A White City man is on the lam after allegedly dumping garbage in a creek while operating an illegal White City auto-salvage operation he later abandoned, stiffing the landlord for the cleanup.
A warrant was issued April 4 for 43-year-old Joshua Michael Smith after he failed to show up for a pretrial conference two days before he was scheduled to go on trial on two felony and three misdemeanor counts stemming from the operation in the 7900 block of West 11th Street.
Smith's attorney at the time, Larry Workman, withdrew from the case because he lost contact with Smith, who gave Jackson County Circuit Court officials a White City post office box as his address.
Smith also failed to show up for his initial arraignment Oct. 29 on the charges. He did appear a week later after a warrant was issued for his arrest, court documents show.
Now he has failed to appear again. The new warrant carries a $10,000 bail, records show.
The scheduled April 6 trial was cancelled and has not been rescheduled, court records show.
"We'll wait and see if and when he's brought into custody or comes forward and gets the process started again," said Jackson County Deputy District Attorney Nick Geil, who is prosecuting the case.
The case began in February 2013 when the state Department of Environmental Quality received a complaint about an "unpermitted auto-wrecking facility" at which several solid-waste violations were found, DEQ files state.
In its investigation, the agency said, it recorded 37 tons of metal, including dismantled vehicles, vehicle parts and home appliances. And they found about 1,035 waste tires and 255 gallons of unidentified fluids stored in various containers.
DEQ officials also documented another 10 tons of garbage, including broken furniture, bedding, carpet, rubber and plastics, according to a DEQ order. Also discovered were roofing materials, metal, tires and other debris in the unnamed creek that had water in it at the time.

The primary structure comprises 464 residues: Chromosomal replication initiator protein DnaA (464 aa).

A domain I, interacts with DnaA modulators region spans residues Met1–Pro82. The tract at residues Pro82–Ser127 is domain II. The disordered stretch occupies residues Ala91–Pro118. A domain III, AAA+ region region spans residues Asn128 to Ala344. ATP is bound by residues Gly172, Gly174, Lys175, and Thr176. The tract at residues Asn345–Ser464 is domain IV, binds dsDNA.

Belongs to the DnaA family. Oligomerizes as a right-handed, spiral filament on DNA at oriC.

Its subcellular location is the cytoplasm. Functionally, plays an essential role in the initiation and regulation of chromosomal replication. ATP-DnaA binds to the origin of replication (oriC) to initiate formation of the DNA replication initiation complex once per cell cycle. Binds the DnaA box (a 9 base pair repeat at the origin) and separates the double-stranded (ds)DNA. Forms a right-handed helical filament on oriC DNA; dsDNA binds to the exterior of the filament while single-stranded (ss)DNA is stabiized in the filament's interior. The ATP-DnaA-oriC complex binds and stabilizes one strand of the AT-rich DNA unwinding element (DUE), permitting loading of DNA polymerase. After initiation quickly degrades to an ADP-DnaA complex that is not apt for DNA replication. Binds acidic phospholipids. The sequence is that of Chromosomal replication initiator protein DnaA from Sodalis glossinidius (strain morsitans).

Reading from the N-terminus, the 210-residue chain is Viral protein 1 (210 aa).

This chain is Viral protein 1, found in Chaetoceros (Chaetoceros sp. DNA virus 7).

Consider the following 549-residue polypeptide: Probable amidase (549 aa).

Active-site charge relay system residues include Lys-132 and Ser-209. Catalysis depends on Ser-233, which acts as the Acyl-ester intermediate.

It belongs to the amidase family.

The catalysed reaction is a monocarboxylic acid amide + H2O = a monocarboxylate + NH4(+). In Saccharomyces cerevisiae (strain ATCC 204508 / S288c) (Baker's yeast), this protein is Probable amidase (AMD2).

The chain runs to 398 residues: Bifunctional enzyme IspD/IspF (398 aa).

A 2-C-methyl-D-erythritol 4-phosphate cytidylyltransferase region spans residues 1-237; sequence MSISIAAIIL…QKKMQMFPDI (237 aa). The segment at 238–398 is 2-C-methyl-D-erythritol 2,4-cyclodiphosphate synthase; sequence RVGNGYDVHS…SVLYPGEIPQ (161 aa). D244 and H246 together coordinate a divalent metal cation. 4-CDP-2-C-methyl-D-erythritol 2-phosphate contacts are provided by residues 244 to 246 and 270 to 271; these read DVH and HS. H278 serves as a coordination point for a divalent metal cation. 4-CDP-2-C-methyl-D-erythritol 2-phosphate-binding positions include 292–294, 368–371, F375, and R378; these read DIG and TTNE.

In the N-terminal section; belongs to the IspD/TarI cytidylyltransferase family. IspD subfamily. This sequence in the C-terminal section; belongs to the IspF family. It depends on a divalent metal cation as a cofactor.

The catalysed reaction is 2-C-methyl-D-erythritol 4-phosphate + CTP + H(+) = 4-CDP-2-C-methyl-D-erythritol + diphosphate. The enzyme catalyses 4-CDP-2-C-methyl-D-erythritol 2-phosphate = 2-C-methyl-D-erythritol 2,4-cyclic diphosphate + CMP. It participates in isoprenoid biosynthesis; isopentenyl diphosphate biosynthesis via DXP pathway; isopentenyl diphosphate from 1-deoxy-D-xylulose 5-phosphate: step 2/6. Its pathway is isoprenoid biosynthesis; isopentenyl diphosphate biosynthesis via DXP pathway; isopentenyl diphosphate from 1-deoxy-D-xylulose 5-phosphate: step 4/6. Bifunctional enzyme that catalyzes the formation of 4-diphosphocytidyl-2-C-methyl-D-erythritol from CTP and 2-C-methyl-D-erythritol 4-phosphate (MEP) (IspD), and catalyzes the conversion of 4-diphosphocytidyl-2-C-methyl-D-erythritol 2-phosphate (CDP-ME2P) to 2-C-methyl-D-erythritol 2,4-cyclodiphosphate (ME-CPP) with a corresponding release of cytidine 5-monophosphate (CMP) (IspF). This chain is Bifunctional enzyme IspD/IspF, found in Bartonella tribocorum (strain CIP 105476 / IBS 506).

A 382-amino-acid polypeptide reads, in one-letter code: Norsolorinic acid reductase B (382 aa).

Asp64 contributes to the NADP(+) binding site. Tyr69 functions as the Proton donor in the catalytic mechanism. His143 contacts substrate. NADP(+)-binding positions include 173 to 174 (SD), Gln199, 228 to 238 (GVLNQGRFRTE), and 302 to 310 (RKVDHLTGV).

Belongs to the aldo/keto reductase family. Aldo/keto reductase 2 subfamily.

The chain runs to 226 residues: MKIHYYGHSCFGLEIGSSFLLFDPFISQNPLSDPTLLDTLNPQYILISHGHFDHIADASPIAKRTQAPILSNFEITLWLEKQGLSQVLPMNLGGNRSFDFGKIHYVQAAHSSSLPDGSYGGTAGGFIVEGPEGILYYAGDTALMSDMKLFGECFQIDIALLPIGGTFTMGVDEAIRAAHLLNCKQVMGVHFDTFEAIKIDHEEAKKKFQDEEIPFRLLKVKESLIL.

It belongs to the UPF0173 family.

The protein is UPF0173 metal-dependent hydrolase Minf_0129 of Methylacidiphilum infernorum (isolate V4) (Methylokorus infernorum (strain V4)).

Water from that creek eventually flows into the nearby state Denman Wildlife Area.
Environmental laws forbid the disposal of solid waste anywhere except in a permitted facility, such as a landfill or transfer station. Oregon law allows the storage of up to 100 tires on residential or industrial property without a permit, provided they are properly stored and managed.
Smith in 2013 was ordered to pay about $18,000 in civil fines for the operation and to clean it up but six months went by with the fine unpaid and the cleanup undone, according to DEQ.
Lot owner Allen Surgeon was then stuck with the cleanup duties on the 3.4 acre lot. The cleanup was approved by the DEQ after 10 months of work and about $25,000.
Surgeon was also initially fined $18,845, but the agency reduced that fine to $9,600 and Surgeon is currently on a payment plan to satisfy the debt, says David Esch, the DEQ solid waste specialist who investigated the case.
State law holds landowners responsible for environmental cleanups even if the owner never tossed so much as a cigarette butt on the land.
Smith was indicted in October on two counts each of first- and second-degree unlawful water pollution as well as one count of discarding refuse within 100 yards of state waters. The first-degree pollution charges are Class B felonies while the rest are misdemeanors.
Smith pleaded not guilty to all the charges Nov. 6 in Jackson County Circuit Court.